A dihedral angle (also called the face angle) is the internal angle at which two adjacent faces meet. An angle of zero degrees means the face normal vectors are antiparallel and the faces overlap each other (Implying part of a degenerate polyhedron). An angle of 180 degrees means the faces are parallel (like a tiling). An angle greater than 180 exists on concave portions of a polyhedron.

Every dihedral angle in an edge-transitive polyhedron has the same value. This includes the 5 Platonic solids, the 4 Kepler–Poinsot polyhedra, the two quasiregular solids, and two quasiregular dual solids.

Dihedral angles of four atoms[edit]

The structure of a molecule can be defined with high precision by the dihedral angles between three successive chemical bond vectors (Figure 2). The dihedral angle \varphi varies only the distance between the first and fourth atoms; the other interatomic distances are constrained by the chemical bond lengths and bond angles.

To visualize the dihedral angle of four atoms, it's helpful to look down the second bond vector (Figure 3), which is equivalent to the Newman projection in chemistry. The first atom is at 6 o'clock, the fourth atom is at roughly 2 o'clock and the second and third atoms are located in the center. The second bond vector is coming out of the page. The dihedral angle \varphi is the counterclockwise angle made by the vectors \mathbf{b}_1 (red) and \mathbf{b}_3 (blue). When the fourth atom eclipses the first atom, the dihedral angle is zero; when the atoms are exactly opposite (as in Figure 2), the dihedral angle is 180°.

Dihedral angles of biological molecules[edit]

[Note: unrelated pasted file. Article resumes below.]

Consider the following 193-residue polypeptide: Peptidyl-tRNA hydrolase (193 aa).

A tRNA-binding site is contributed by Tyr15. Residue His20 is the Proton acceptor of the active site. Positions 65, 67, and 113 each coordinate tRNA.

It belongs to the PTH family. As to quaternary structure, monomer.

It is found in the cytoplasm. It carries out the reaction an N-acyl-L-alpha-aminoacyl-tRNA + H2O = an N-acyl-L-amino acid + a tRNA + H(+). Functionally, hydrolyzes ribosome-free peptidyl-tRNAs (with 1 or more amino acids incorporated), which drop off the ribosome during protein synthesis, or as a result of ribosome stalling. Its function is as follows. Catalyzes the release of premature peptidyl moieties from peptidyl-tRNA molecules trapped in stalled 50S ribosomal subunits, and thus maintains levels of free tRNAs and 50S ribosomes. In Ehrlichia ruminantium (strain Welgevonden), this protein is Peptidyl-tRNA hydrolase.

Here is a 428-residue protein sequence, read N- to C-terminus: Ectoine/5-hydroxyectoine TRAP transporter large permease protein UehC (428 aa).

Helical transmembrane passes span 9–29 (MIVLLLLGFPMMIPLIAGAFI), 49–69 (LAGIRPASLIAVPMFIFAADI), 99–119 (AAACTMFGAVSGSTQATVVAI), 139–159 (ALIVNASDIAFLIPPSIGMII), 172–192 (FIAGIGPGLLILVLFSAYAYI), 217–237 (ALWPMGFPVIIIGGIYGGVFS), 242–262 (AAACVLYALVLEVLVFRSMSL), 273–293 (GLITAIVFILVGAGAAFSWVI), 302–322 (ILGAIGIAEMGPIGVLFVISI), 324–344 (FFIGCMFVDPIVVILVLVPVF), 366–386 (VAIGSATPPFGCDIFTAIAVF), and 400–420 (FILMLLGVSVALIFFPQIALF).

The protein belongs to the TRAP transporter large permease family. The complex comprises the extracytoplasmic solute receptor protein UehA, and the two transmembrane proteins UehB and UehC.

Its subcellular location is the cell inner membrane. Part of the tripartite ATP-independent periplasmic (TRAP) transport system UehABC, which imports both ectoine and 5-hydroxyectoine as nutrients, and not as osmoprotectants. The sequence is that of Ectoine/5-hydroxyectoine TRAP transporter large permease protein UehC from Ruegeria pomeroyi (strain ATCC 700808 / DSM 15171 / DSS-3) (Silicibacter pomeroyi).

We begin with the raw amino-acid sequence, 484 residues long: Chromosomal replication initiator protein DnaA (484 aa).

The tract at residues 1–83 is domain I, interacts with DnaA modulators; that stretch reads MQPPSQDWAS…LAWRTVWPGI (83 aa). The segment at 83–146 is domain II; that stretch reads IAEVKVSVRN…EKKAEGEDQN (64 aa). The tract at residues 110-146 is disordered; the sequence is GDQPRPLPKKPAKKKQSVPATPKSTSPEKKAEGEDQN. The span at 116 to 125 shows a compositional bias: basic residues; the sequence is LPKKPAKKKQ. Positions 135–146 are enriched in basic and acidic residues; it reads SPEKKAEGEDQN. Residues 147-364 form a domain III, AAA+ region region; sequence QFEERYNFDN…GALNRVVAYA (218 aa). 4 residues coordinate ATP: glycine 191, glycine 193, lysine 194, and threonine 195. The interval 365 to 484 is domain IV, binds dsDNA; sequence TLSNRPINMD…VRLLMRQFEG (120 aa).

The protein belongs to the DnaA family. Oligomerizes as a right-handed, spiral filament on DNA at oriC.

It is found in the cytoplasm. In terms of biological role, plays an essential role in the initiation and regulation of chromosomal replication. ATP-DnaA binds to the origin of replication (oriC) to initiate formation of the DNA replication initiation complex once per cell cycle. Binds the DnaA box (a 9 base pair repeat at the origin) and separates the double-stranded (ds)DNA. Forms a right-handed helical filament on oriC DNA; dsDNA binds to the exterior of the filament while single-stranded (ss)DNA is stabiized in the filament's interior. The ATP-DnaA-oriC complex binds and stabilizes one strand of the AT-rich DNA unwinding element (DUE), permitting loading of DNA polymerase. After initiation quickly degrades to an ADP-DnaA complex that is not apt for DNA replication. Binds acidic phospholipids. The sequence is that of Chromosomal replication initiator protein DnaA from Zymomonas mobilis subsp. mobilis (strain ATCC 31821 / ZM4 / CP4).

The backbone dihedral angles of proteins are called φ (phi, involving the backbone atoms C'-N-Cα-C'), ψ (psi, involving the backbone atoms N-Cα-C'-N) and ω (omega, involving the backbone atoms Cα-C'-N-Cα). Thus, φ controls the C'-C' distance, ψ controls the N-N distance and ω controls the Cα-Cα distance.

The planarity of the peptide bond usually restricts ω to be 180° (the typical trans case) or 0° (the rare cis case). The distance between the Cα atoms in the trans and cis isomers is approximately 3.8 and 2.9 Å, respectively. The cis isomer is mainly observed in Xaa-Pro peptide bonds (where Xaa is any amino acid).

The sidechain dihedral angles of proteins are denoted as χ15, depending on the distance up the sidechain. The χ1 dihedral angle is defined by atoms N-Cα-Cβ-Cγ, the χ2 dihedral angle is defined by atoms Cα-Cβ-Cγ-Cδ, and so on.

The sidechain dihedral angles tend to cluster near 180°, 60°, and −60°, which are called the trans, gauche+, and gauche conformations. The choice of sidechain dihedral angles is affected by the neighbouring backbone and sidechain dihedrals; for example, the gauche+ conformation is rarely followed by the gauche+ conformation (and vice versa) because of the increased likelihood of atomic collisions.